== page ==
See also Powers and Duties of a Full Guardian of an Adult, PG-510 PDF.

A temporary guardian is appointed to have authority to provide emergency services necessary to protect the respondent from serious injury, illness or disease for an immediate or time-limited period. An example would be an emergency appointment for an immediate life threatening medical decision. If the judge signs an emergency appointment order, the order will be temporary and will permit the guardian only to provide the needed assistance. It will expire when the court appoints a regular guardian or dismisses the petition for appointment of a guardian. See the Emergency Petition Packet- Adult Guardianship, PG-520:

A partial or limited guardian is appointed whose rights, powers, and duties are less than full guardianship and are specified by court order. In these situations, the respondent is able to perform some, but not all of the functions necessary to care for himself/herself and alternatives to guardianship cannot provide for the respondent’s needs. See the Partial Guardianship Packet:

A guardian by testamentary appointment is appointed by a will. An example would be when a parent / guardian of a developmentally disabled child indicate in his or her will which other person would be the child's successor guardian. The successor guardian needs to request a Probate Court hearing to get signed Orders. See the Guardianship Packet for Guardian of Minor Appointed in a Will, PG-650:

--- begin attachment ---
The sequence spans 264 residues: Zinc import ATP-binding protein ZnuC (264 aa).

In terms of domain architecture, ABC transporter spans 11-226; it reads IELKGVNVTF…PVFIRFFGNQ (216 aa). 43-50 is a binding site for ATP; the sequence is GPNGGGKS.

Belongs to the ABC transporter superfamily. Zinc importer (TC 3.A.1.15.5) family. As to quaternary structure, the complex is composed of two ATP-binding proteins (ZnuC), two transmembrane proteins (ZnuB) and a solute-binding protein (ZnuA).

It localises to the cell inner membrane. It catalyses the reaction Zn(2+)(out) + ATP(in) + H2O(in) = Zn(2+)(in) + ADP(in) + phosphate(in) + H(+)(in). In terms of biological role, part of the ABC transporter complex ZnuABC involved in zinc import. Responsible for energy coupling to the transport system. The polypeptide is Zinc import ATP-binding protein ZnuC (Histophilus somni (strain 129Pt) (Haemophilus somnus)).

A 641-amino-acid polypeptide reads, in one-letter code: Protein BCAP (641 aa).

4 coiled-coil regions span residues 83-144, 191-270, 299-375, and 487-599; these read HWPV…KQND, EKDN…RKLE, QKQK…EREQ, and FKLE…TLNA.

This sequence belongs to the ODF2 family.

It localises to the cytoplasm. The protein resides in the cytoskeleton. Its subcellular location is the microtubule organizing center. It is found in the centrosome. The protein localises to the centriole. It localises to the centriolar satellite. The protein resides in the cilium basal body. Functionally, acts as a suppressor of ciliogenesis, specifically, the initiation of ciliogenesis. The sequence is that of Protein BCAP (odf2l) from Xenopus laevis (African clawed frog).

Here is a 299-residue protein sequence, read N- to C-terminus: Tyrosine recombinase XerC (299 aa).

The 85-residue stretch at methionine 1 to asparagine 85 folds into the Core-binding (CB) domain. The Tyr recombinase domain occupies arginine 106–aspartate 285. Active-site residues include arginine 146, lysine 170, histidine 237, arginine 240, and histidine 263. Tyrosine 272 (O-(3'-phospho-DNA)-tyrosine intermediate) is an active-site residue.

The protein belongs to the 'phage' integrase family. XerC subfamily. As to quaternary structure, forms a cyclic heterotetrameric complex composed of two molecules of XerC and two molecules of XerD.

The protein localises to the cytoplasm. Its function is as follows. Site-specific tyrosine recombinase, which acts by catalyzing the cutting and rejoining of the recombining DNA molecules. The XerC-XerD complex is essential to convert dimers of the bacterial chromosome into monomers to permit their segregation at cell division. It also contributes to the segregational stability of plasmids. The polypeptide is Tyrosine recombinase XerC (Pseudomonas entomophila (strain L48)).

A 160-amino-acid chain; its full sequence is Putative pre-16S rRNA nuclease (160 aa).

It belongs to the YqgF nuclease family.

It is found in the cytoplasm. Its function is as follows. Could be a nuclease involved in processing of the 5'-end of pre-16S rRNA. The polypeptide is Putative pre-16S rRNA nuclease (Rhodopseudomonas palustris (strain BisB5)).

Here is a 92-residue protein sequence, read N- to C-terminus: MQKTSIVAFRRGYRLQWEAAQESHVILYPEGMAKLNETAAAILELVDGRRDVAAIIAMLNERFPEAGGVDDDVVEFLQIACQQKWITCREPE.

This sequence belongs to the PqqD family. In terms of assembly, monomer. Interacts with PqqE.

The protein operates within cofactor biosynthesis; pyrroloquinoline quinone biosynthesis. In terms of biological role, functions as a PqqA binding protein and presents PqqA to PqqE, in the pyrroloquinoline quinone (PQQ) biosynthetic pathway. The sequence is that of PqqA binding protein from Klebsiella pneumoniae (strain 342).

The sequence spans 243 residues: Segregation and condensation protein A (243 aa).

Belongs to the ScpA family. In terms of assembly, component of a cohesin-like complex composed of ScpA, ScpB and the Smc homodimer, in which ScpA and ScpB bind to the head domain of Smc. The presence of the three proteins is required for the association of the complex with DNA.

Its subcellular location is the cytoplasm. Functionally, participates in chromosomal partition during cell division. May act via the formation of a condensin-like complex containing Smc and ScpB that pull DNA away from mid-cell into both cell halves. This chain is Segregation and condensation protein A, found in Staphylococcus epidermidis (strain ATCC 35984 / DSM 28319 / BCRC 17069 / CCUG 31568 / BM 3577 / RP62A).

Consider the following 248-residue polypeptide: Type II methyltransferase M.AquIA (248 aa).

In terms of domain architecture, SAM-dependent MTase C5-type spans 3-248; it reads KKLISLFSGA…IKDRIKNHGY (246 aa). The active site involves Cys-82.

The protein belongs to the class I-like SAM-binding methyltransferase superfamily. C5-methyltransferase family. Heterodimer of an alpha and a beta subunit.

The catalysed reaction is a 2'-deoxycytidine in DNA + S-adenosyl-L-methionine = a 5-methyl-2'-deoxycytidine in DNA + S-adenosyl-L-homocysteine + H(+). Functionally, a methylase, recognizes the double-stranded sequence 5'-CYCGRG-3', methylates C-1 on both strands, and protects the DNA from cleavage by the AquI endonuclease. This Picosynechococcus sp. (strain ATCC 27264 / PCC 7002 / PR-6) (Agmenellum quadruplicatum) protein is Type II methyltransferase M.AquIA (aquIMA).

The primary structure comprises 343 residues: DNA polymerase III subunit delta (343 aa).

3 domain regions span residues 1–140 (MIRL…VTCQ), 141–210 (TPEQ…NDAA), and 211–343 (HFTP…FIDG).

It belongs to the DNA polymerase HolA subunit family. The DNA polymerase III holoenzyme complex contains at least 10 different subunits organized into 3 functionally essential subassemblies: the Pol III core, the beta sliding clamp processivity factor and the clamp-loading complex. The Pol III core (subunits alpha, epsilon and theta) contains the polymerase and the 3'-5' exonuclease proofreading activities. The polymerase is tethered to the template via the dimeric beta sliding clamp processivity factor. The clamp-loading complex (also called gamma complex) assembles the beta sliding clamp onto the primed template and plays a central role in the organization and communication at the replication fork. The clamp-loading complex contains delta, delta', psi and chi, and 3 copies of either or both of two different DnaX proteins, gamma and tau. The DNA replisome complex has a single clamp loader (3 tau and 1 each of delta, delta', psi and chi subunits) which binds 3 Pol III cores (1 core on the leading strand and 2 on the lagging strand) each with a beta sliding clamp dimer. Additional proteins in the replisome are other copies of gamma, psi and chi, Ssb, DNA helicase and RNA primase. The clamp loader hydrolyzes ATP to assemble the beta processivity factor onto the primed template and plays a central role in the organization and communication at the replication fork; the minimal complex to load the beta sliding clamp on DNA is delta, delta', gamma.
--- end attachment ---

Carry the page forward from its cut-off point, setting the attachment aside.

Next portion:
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Who can be a guardian?

Almost anyone (except a minor) willing to take on the responsibility can be appointed. The guardian can be a spouse, relative, friend, a private professional guardian, or the public guardian.

There is a preference in Alaska law for the appointment of a family member or a friend as the guardian. When a family member or friend is not able or willing to be the guardian, the court will appoint a private professional guardian, or the Public Guardian. A private professional guardian will provide these services for a fee, usually charging on an hourly basis. Sometimes the person needing a guardian will not be able to pay a private professional guardian. In those cases, the court can appoint the Public Guardian at the Office of Public Advocacy who charges fees based on a sliding scale.

The guardian cannot be someone who

  1. provides substantial professional or business services to the incapacitated person,